Most people let thirst be their guide in meeting their body's fluid needs. You get about 80 percent of your water from beverages and another 20 percent from food, such as fruits and vegetables, which can consist of at least 90 percent water.

Aim for these hydration goals established by the Institute of Medicine:

WOMEN: Consume 2.7 liters of total water from beverage and foods each day - that's about 9 eight-ounce glasses from beverages.

MEN: Consume 3.7 liters of total water from beverages and foods each day - that's about 12 eight-ounce glasses from beverages.


Follow these tips, based on recommendations from the Harvard School of Public Health and the Beverage Guidance Panel, to help plan your optimal beverage intake for the day:

Water: At least half of your daily fluid should come from water. If you're aiming for 12 cups of fluids a day, that means six should come from water. And even more is better; up to 100 percent of your daily beverage needs can come from water.

Coffee and Tea. About one-third (about three to four cups) can come from unsweetened coffee or tea. Just remember to go easy on flavorings, such as sugar, cream, or whole milk. If you don't like these beverages, substitute them with water.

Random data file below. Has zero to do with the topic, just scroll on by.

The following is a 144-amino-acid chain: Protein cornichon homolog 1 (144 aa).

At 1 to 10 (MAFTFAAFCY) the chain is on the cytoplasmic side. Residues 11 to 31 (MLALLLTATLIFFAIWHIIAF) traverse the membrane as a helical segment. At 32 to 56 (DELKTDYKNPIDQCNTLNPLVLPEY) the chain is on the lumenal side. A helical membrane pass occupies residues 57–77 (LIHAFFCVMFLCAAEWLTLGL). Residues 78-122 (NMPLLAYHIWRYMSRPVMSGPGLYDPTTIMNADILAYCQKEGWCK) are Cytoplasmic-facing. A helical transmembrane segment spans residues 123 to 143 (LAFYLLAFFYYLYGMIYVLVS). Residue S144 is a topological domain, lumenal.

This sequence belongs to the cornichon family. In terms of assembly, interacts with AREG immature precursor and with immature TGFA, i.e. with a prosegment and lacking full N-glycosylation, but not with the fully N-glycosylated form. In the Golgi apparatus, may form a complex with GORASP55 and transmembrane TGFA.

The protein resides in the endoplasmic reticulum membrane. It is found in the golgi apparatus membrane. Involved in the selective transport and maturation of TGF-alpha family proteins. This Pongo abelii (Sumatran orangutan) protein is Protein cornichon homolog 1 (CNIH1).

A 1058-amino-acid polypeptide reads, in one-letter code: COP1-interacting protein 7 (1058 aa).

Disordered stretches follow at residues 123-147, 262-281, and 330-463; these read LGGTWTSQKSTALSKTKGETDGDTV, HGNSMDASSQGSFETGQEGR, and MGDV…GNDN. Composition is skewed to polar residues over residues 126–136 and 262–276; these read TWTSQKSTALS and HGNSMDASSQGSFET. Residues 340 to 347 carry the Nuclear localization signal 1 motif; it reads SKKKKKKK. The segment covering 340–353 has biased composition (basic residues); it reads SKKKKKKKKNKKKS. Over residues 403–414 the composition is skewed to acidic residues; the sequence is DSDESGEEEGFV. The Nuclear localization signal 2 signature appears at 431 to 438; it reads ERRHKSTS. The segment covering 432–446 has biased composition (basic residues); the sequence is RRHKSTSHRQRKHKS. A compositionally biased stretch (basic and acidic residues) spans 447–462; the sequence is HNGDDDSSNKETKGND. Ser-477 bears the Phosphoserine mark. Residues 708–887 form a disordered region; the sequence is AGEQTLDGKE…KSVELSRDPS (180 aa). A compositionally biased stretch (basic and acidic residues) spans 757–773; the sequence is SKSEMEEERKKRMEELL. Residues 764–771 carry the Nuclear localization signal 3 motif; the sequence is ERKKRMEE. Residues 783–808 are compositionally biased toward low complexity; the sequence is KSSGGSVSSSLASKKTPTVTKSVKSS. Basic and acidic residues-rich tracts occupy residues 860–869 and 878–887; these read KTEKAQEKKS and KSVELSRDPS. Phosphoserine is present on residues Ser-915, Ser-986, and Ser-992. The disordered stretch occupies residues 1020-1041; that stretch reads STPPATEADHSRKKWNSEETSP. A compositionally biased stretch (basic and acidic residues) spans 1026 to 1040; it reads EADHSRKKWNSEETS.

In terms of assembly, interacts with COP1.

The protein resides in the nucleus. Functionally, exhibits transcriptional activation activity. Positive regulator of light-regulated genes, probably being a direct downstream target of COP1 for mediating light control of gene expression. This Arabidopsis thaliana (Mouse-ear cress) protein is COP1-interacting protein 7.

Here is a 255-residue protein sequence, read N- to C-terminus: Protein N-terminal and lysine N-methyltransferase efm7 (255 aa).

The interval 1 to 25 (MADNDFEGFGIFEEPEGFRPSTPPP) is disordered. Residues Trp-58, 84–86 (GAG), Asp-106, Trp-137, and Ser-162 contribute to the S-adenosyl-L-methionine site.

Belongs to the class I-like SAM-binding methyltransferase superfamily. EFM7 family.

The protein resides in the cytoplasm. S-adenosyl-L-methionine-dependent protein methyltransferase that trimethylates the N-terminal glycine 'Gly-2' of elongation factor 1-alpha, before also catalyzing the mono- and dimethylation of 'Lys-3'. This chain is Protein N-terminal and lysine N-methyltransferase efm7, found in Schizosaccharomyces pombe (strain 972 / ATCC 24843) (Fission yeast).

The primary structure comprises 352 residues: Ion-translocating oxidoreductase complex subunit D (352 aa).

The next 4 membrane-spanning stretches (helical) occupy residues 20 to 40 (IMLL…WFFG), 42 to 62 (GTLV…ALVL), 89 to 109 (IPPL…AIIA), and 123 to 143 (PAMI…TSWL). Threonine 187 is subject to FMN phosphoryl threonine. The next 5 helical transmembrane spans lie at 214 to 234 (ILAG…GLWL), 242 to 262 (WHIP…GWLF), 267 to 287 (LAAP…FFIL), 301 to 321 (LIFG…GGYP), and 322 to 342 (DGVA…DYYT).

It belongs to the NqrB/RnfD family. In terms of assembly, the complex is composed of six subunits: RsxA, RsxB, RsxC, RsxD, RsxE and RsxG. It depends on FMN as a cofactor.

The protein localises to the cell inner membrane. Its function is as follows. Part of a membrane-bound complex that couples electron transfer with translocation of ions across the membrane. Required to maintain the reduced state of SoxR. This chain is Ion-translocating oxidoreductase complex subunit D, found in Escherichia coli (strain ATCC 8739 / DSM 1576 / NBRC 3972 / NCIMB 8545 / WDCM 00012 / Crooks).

Low-fat milk. Milk can make up another 20 percent (about two 8-ounce glasses) of your total beverage consumption. Less is fine; just make sure to replace the calcium from another source, such as fortified soy milk, green leafy vegetables, almonds, calcium-fortified foods, or calcium supplements.

Fruit Juice. Up to one small glass (4 ounces) of 100 percent fruit juice may be included in your daily beverage intake.

Alcoholic Drinks. If you drink, you can include up to one to two alcoholic drinks (12 ounces of beer, 5 ounces of wine, or 1.5 ounces of spirits) for men and up to one for women as part of your daily beverage intake.

Diet Drinks. Optimally, you may want to exclude diet drinks made with artificial sweeteners, but up to 8 to 16 ounces a day may be allowed.

Sweetened Beverages. Ideally, you should consume zero drinks sweetened with added sugars, such as cane sugar or high-fructose corn syrup, but up to a maximum of 8 ounces may be allowed.

(Reprinted with permission from Environmental Nutrition, a monthly publication of Belvoir Media Group, LLC. 800-829-5384. www.EnvironmentalNutrition.com.)